The aircraft was being flown at 100 feet above the ground for the purpose of spreading superphosphate. The
terrain was hilly and varied in nature from heavily timbered to open paddocks with scattered shade trees.
The aircraft was on the last run of a sortie and the hopper load had been almost completely discharged when
the engine suddenly ceased to develop power. The pilot gained what height was possible and made a brief
check of the engine controls and instruments but he was unable to diagnose the cause of the engine failure.
He searched for a place to land and realised that the only area offering a chance of success was to his right
and slightly ahead, but very close. He selected full flap and made an approach but noticed, as he neared the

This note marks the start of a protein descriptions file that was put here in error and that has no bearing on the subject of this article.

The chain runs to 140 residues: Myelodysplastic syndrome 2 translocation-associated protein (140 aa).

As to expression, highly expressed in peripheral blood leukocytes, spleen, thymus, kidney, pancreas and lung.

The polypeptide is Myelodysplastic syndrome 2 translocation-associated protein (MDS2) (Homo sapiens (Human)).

field, that the speed was higher than normal for a glide approach. The touchdown was satisfactory but the pilot
was unable to stop the aircraft before it ran through a fence and into a tree lined creek. The aircraft
remained upright and there was no fire. The entrance door was distorted and jammed and the pilot evacuated
the aircraft through the area of the broken windscreen. The total length of the field was 800 feet.